Here’s a screenshot of source control explorer where it’s showing my full name rather than my domain name:
To ease the transition for people who are so used to domain names (for those that are used to them in version control), I think just about everywhere (in version control) we accept a user name as input, we’ll take either the friendly name or the domain name and do the same thing.
One of the things that I know no one likes is modal dialog boxes stacked on top of modal dialog boxes on top of yet more modal dialog boxes. In TFS 2010, we had way too much of that. The most serious downside is that the modality causes you to be locked into that part of the UI and unable to access other parts of the UI to investigate related information. Also the stacked dialogs is confusing/cluttering and we have to introduce new instantiations of commands because you can’t access the main menu/toolbar, etc. We’ve taken steps to reduce modality around the product. More things show up in document well, in the Team Explorer well, etc. The checkin experience I showed you above in the Team Explorer window is one example (we now use that from many more places in the UI than we used to use the pending changes window). Also having “Compare” use the VS editor in the document well gives a kind of non-modal experience relative to using an external diff tool. Another example I want to talk about is shelvesets.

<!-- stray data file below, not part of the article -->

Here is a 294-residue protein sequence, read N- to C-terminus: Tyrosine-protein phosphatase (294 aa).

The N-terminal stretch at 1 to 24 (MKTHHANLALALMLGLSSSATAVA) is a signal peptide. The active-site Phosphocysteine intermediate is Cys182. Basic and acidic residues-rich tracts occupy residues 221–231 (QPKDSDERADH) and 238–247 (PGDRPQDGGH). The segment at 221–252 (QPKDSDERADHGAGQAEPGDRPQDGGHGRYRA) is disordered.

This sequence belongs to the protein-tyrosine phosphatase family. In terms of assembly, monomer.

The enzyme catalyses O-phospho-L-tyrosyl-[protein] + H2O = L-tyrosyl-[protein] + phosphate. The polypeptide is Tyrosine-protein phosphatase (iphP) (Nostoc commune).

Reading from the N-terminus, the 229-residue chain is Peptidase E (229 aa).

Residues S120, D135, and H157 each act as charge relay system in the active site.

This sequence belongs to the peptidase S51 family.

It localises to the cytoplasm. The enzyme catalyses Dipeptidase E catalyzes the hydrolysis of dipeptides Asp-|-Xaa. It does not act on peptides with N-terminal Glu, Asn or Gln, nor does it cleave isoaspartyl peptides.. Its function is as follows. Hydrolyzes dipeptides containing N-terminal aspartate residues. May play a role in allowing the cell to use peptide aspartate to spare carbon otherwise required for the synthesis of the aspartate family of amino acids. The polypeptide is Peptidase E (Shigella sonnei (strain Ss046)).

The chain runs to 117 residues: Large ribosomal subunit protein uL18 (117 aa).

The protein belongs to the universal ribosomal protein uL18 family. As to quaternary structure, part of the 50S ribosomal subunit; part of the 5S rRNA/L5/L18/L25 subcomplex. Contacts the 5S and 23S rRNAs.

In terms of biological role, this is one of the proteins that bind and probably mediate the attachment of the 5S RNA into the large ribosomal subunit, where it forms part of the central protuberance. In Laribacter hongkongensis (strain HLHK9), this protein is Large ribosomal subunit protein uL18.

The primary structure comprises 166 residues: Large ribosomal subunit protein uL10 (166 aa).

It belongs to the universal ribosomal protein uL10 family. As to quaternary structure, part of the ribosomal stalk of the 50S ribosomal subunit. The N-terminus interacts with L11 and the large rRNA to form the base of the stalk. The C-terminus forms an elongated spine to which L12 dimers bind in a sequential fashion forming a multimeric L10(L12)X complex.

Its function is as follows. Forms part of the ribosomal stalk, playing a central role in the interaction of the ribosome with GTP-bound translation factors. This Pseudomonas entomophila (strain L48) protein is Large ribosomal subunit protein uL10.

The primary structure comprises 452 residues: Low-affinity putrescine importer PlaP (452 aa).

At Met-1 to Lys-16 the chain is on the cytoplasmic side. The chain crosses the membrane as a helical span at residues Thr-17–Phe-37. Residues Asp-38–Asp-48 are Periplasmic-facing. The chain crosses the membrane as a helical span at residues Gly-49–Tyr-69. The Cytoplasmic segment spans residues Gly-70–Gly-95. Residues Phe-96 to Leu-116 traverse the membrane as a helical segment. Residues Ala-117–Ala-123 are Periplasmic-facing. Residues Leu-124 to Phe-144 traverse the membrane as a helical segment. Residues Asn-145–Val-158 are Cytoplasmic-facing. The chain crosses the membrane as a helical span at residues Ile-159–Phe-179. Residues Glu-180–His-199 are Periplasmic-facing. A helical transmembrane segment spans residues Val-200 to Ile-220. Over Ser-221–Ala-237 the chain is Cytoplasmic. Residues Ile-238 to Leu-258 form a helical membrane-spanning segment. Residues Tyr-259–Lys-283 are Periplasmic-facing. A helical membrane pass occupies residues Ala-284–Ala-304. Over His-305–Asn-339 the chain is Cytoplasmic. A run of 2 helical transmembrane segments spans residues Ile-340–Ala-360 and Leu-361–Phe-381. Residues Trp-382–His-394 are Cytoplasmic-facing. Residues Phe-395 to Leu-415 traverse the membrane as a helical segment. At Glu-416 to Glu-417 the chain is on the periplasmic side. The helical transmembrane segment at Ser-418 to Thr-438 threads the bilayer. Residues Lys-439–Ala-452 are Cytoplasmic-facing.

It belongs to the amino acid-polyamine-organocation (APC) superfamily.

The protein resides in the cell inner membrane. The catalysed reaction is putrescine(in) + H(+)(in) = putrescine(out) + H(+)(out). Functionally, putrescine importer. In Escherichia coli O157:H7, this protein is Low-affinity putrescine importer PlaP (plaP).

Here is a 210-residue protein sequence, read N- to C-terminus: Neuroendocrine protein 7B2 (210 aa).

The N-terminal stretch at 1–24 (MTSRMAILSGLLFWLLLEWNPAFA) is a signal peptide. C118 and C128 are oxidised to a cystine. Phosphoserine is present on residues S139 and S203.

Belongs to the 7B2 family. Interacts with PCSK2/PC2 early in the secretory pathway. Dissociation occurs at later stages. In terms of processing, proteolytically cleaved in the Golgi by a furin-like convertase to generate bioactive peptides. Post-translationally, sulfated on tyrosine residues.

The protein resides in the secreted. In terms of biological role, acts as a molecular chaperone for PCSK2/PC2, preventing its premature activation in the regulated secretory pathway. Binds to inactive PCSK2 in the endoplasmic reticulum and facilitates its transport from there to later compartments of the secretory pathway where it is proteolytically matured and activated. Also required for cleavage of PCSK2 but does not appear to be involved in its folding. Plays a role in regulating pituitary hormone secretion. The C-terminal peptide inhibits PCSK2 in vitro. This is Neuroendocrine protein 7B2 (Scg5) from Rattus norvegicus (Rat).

The whole shelveset experience used to be a stacked modal dialog experience. None of it is modal now. If you looked closely at the “More” context menu I showed in the pending changes section, you saw a “Find Shelvesets” option. This is the analog of the old “Unshelve” button in the 2010 pending changes window. However, rather than launching a modal dialog, it opens a new pane in the Team Explorer window that looks something like this: